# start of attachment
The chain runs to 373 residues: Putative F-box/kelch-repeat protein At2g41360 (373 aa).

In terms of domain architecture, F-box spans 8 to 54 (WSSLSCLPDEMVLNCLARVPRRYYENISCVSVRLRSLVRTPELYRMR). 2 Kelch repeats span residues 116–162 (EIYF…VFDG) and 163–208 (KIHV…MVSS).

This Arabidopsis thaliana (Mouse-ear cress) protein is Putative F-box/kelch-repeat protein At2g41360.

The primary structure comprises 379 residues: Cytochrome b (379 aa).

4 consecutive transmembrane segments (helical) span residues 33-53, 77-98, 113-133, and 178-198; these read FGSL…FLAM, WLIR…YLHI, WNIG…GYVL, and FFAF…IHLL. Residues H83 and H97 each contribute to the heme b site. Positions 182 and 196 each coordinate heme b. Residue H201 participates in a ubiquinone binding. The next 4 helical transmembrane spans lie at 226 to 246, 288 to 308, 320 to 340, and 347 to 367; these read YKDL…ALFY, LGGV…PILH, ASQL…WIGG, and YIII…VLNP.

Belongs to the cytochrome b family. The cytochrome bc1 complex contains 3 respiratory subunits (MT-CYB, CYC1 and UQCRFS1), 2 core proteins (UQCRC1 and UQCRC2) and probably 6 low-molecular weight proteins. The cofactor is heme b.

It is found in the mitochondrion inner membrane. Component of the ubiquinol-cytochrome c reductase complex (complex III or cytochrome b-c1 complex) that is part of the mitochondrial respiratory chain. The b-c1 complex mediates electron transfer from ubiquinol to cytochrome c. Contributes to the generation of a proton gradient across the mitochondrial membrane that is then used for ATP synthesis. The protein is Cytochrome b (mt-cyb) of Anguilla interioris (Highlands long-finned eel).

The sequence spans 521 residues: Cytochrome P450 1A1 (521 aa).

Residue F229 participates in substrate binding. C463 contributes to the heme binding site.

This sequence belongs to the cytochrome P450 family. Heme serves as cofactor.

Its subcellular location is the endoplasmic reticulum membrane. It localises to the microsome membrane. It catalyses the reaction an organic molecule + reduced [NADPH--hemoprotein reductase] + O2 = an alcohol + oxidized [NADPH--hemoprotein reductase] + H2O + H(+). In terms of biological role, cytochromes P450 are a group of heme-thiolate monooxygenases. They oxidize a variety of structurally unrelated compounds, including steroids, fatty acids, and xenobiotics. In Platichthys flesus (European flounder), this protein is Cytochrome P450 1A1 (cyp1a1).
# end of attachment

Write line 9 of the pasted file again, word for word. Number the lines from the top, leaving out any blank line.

Residue F229 participates in substrate binding. C463 contributes to the heme binding site.